But I can’t relax because there’s a train wreck happening in front of my eyes. The waiter is struggling to open a bottle of wine. This has been going on for nearly seven minutes. He has finally defeated the bottle’s lead wrapper, and now he’s wrangling the cork. He’s managed to get his corkscrew halfway in, but he seems unsure of what to do next. He keeps repositioning his grip to create the illusion that he’s actually doing something.
This episode goes on so long that I’ve become uncomfortable. I’m not sure what to do. Should I grab the bottle and take control? How long can I pretend not to notice? I reach for a piece of bread and slather it in slow motion with butter. It’s delicious but no help. I try engaging my partner with conversation but neither of us can focus on the words coming out of our own mouths.
Any second now I expect the waiter to remove his shoe and slap its heel against the bottom of the bottle. The spa music continues.
Finally, another waiter realizes what’s happening and runs to the rescue. He deftly removes the cork and pours a stream of wine into my glass, which I promptly empty in a single gulp.
The dining room is mostly empty. Besides ours, only two other tables are occupied at 8 p.m. on a Wednesday. It’s a similar story on Saturday. The atmosphere is lovely, though, if only someone would dim the lights a little.
Journeyman’s Food & Drink opened in March inside the Hotel Fullerton, a generic-looking motel snuggled against an offramp of the 91 freeway in a industrial park near Anaheim.
It strikes me as an odd place for an ambitious restaurant such as this. Chef Zachary Geerson formerly cooked at Tempo Urban Kitchen in Brea, where he mixed ice cream at the table using liquid nitrogen. He has since upped his game. He’s now chasing a modernist vision unmatched by any chef currently running his or her own restaurant in Orange County. The spa music, the sci-fi-Western tool belts, the spherifications and dehydrations… it’s all part of this dream.
Geerson’s food is not simple. It is scientific and cerebral but also artistic and fleeting, like edible philosophy. This is tweezer food that involves hours if not days of advance prep, yet the memories of it do not linger nearly as long as they should. The kitchen makes its own butter, bakes its own breads and dehydrates all manner of citrus for beautiful cocktail garnishes. Time is but a concept here. Even when the dining room sits naked, the lags between courses can stretch to nearly 30 minutes. I can’t imagine how the kitchen might handle the crush should this restaurant ever to fill to capacity.
The hours are punctuated with flashes of genius, like when nubs of ginger-flavored curd are paired with charred baby leeks and served in a cool green-tea dashi. Or when fresh, hand-shucked peas slither across one’s tongue alongside silken orbs of buttermilk.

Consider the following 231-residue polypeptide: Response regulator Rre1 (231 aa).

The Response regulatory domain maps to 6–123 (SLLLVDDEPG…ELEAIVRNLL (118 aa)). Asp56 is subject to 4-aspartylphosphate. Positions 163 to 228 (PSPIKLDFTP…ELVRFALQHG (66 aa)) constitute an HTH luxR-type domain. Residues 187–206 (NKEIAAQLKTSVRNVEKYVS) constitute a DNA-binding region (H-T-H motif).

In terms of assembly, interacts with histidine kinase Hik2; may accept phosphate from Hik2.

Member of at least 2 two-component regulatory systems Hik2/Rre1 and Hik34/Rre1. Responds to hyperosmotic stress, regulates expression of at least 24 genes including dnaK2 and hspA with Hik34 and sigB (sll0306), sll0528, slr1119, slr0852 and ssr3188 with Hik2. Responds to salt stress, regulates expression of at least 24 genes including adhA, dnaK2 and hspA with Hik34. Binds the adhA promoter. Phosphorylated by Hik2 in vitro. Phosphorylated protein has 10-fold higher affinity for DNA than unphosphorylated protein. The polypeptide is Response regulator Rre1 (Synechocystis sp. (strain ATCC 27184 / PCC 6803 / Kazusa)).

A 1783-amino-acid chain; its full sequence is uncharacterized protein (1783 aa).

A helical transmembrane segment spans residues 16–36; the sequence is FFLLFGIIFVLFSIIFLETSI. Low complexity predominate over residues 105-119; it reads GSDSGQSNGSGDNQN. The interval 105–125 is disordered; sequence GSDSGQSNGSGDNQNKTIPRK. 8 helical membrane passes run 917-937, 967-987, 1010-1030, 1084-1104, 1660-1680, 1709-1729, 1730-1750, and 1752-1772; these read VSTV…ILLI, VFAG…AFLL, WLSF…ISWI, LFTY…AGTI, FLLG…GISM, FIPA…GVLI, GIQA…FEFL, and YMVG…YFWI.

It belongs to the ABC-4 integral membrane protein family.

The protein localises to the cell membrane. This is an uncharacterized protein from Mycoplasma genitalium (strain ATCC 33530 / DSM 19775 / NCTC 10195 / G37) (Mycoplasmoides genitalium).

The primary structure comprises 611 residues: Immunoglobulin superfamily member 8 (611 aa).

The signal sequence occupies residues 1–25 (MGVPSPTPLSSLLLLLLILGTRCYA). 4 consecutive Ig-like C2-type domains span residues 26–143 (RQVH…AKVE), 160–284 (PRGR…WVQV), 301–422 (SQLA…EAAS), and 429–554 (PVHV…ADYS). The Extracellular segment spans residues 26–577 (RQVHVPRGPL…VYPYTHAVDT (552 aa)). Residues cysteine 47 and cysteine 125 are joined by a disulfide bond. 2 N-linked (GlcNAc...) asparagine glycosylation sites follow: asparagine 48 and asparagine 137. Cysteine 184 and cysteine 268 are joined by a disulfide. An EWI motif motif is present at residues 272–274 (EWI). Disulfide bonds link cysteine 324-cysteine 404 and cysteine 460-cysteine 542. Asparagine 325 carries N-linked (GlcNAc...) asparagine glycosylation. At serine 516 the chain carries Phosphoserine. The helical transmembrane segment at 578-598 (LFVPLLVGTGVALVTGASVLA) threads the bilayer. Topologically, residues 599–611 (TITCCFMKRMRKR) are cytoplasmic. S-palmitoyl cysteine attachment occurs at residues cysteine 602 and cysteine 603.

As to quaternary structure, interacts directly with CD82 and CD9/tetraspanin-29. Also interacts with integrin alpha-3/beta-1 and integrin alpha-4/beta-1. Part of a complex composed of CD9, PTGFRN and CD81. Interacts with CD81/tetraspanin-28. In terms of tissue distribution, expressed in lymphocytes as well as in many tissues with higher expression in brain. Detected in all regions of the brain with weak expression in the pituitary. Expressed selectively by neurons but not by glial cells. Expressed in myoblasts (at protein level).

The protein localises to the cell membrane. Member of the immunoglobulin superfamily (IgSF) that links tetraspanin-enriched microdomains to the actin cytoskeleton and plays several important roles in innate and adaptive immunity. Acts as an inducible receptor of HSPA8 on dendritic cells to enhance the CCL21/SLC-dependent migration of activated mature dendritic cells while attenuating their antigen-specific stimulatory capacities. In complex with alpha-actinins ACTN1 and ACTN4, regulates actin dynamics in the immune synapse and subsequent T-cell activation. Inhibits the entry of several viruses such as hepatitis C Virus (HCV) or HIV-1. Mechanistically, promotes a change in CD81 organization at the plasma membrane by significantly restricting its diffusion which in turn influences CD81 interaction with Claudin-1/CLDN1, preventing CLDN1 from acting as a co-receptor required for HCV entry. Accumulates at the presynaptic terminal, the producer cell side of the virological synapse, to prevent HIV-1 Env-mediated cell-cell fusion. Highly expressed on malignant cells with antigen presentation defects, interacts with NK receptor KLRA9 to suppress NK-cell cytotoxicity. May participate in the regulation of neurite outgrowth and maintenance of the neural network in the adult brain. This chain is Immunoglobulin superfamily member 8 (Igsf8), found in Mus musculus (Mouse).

Most dishes employ familiar techniques of molecular gastronomy. Vegetables are pureed, freeze-dried and turned into powders, some of which are meant to look like dirt. Mushrooms are transformed into merengues. Onions become gossamer-thin tuiles to be served with dessert. Asparagus gets reincarnated as ice cream, as does wasabi. Not all of those things are delicious.
Geerson has a nifty trick in which he convinces buttermilk to resemble teardrops of burrata. These quivering buttermilk orbs are utterly superb when paired with spring’s freshest peas and cracker-like serrano ham. The exact same orbs are equally delicious when served for dessert with blackberries and herbs.
I’ve tasted almost every dish that’s been available. And while most of what I’ve eaten has been good, never have I wondered to myself, “Why is this restaurant not full?”
It’s hard to dine at Journeyman’s without mentally comparing it with places like Vespertine in Culver City, Atelier Crenn in San Francisco, Alinea in Chicago, or Tippling Club in Singapore and so on. Except this place doesn’t yet deserve such comparison.
To pull off a feat like those takes more than merely an idealistic vision and an angel of a benefactor. Ballet doesn’t happen in a bouncy house. Right now this place still feels like the first episode of a brand new season of “Dancing with the Stars,” the point at which many of the cast are clumsy and downright cringeworthy despite the choreographer’s best intentions.
By its own admission, Journeyman’s strives for the extraordinary, for transcendence. I have no doubt that Geerson will someday hit it big. And when the future comes, I’ll be happy that I witnessed one of his rehearsals.
Journeyman’s Food & Drink
Rating: 2 stars
Where: 1500 S. Raymond Ave., Fullerton
Hours: Tuesday – Thursday, 5:30-10:30 p.m.; Friday -Saturday, 5:30-11:30 p.m.
Don’t miss: Smoked salmon roe; peas and buttermilk; citrus and dill
What to skip: Smoked potato; tuna with spiced carrot
Best place to sit: Banquette
About the noise: Serene and contemplative
County health inspection: No serious violations since opening. However the restaurant shares a kitchen with Citizen Kitchen, whose permit was suspended in January for cockroach infestation.
Cost: Set price of $75 for 4 courses (guests choose from a selection); wine pairing, $50.
What the stars mean
0 = poor, unacceptable
1 = fair, with some noteworthy qualities
2 = good, solid, above average
3 = excellent, memorable, well above norm
4 = world class, extraordinary in every detail
Reviews are based on multiple visits. Ratings reflect the reviewer’s overall reaction to food, ambience and service.
This article originally appeared in the Orange County Register. To view more of my work for the Register, check out the archives. For more dining and travel inspiration, I invite you to follow me and join the conversation on Facebook, Instagram and Twitter.